College and sixth form open days offer a unique opportunity to explore your options, gather information, and gain insights that can shape your future. Learn about the importance of open days, how to prepare for them, what to look for, key questions to ask, practical considerations, and how to make the right decision after attending open days.

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Completing a College Application Form

Ready to apply for college or sixth form but need some help completing your college application form? Don’t panic. We’ll help you understand exactly what to include and give you a practice form to complete. You can use it once you know which college(s) and course(s) you are applying too. 

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Writing an Apprenticeship Application

Need help completing an apprenticeship application form? Not all apprenticeship applications are the same, but this should give you an idea of the sort of information you might need. This application is based on one you might find when applying through the government’s Find an Apprenticeship website or via apprenticeships.gov.uk

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Creating a Budget for College, University or Starting Work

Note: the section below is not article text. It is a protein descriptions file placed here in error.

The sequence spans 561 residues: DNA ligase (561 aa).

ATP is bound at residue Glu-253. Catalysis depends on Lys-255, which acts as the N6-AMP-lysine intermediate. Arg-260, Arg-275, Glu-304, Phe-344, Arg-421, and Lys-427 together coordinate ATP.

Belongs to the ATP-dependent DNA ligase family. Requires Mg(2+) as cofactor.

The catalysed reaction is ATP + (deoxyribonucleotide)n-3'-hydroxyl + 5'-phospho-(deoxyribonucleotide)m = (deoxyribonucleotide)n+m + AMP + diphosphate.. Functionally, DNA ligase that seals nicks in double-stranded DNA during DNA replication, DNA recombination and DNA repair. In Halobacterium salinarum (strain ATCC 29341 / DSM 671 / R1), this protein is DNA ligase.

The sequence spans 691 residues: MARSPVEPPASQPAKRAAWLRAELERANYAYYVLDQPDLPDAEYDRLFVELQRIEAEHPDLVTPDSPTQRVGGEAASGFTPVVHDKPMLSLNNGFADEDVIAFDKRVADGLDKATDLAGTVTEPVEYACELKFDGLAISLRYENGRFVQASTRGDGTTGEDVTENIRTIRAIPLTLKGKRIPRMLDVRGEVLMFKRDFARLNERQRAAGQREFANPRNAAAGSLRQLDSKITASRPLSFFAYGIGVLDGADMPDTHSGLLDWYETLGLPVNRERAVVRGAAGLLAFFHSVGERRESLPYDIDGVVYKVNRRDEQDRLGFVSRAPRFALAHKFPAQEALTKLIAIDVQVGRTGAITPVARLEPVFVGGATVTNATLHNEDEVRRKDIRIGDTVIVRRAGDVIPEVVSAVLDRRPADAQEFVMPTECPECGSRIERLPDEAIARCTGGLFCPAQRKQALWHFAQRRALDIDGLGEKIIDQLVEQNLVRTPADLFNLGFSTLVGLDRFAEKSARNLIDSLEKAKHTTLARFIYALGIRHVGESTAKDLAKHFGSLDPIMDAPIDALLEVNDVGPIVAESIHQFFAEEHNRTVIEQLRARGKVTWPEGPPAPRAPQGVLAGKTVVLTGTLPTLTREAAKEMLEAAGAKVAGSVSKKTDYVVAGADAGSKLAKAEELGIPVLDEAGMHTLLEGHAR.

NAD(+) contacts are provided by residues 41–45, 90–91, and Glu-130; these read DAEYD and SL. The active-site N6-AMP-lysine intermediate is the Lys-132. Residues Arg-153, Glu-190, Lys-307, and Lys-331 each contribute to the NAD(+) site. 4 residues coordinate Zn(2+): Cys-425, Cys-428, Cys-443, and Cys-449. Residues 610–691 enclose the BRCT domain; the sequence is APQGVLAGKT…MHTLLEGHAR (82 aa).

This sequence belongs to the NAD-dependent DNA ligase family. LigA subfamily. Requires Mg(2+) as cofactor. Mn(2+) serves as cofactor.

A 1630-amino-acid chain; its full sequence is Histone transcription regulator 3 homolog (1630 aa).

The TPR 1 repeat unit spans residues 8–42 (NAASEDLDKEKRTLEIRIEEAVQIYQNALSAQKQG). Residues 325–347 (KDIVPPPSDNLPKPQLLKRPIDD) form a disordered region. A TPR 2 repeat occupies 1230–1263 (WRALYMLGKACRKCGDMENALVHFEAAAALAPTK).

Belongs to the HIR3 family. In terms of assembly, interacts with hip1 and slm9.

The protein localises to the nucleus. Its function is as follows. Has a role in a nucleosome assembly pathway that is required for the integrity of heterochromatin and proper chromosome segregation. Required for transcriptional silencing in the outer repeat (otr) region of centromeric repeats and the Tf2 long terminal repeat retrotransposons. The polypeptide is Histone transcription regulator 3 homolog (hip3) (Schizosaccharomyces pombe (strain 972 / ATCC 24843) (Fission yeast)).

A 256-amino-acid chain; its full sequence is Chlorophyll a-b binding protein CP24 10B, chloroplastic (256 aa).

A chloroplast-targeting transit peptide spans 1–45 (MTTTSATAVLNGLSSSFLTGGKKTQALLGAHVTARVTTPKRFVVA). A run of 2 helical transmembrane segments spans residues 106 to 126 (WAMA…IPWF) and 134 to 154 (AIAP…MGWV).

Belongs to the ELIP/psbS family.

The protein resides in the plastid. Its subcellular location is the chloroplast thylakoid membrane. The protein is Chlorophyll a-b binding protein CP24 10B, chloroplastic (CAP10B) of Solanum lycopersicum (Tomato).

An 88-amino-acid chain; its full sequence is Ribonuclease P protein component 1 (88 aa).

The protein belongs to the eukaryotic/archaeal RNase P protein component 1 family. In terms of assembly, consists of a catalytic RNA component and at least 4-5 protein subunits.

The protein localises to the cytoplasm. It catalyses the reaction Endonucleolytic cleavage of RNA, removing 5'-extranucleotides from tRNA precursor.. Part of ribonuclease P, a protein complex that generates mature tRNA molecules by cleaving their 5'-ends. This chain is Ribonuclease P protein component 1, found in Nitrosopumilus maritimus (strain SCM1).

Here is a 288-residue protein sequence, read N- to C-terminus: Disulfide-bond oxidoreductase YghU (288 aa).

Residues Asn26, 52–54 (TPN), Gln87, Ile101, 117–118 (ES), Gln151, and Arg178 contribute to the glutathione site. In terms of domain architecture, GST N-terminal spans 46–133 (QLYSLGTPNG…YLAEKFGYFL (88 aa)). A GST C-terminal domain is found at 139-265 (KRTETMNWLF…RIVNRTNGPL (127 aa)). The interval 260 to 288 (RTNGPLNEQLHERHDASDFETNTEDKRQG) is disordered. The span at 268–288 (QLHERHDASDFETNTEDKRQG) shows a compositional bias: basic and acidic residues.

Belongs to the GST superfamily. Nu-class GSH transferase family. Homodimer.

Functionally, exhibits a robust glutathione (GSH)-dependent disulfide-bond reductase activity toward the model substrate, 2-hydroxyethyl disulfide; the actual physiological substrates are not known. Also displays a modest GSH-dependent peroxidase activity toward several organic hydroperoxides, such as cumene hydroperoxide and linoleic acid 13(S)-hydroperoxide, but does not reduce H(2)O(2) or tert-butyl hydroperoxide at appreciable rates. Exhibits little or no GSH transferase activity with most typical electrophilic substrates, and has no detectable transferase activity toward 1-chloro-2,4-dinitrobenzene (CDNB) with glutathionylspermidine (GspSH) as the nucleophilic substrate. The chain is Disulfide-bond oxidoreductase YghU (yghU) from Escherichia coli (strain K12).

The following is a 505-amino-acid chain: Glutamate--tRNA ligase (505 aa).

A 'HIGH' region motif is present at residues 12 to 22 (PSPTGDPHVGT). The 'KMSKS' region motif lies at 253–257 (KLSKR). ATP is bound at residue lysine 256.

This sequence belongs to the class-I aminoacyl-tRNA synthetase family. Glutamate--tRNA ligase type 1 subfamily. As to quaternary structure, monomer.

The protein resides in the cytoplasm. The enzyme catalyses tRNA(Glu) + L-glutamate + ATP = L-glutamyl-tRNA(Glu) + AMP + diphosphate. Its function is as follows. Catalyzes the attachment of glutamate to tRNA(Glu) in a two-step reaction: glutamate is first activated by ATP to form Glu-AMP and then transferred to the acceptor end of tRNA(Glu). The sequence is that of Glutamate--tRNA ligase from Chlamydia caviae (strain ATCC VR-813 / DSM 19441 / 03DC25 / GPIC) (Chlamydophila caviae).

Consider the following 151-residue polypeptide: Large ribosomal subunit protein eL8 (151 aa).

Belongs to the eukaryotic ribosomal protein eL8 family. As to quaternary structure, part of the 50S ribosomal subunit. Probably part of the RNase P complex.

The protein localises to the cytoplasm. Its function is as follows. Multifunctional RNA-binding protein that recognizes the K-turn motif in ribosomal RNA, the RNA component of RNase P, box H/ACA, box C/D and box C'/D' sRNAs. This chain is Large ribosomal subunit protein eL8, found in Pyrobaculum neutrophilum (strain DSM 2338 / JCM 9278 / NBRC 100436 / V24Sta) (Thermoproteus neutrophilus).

Financial worries can be a big stress when you’re taking your next steps and becoming more independent. Knowing how to manage your money and stretch your student loan, benefits, apprentice wage or allowance that little bit further is an important skill to master. But if you’re starting out with no clue on creating a budget (or how to stick to it!), we’ve got you covered.

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Writing a Personal Statement for University Applications

One crucial aspect of your application process is your university personal statement. This definitive guide will walk you through crafting an impactful personal statement showcasing your uniqueness, passion, and potential to thrive in the academic world.

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Tools for Schools

As part of Post-16 Careers Week, we’ve also produced a range of tools for teachers to use in secondary schools and colleges, but also for students, parents and carers to access at home – sparking ideas and starting conversations about future careers.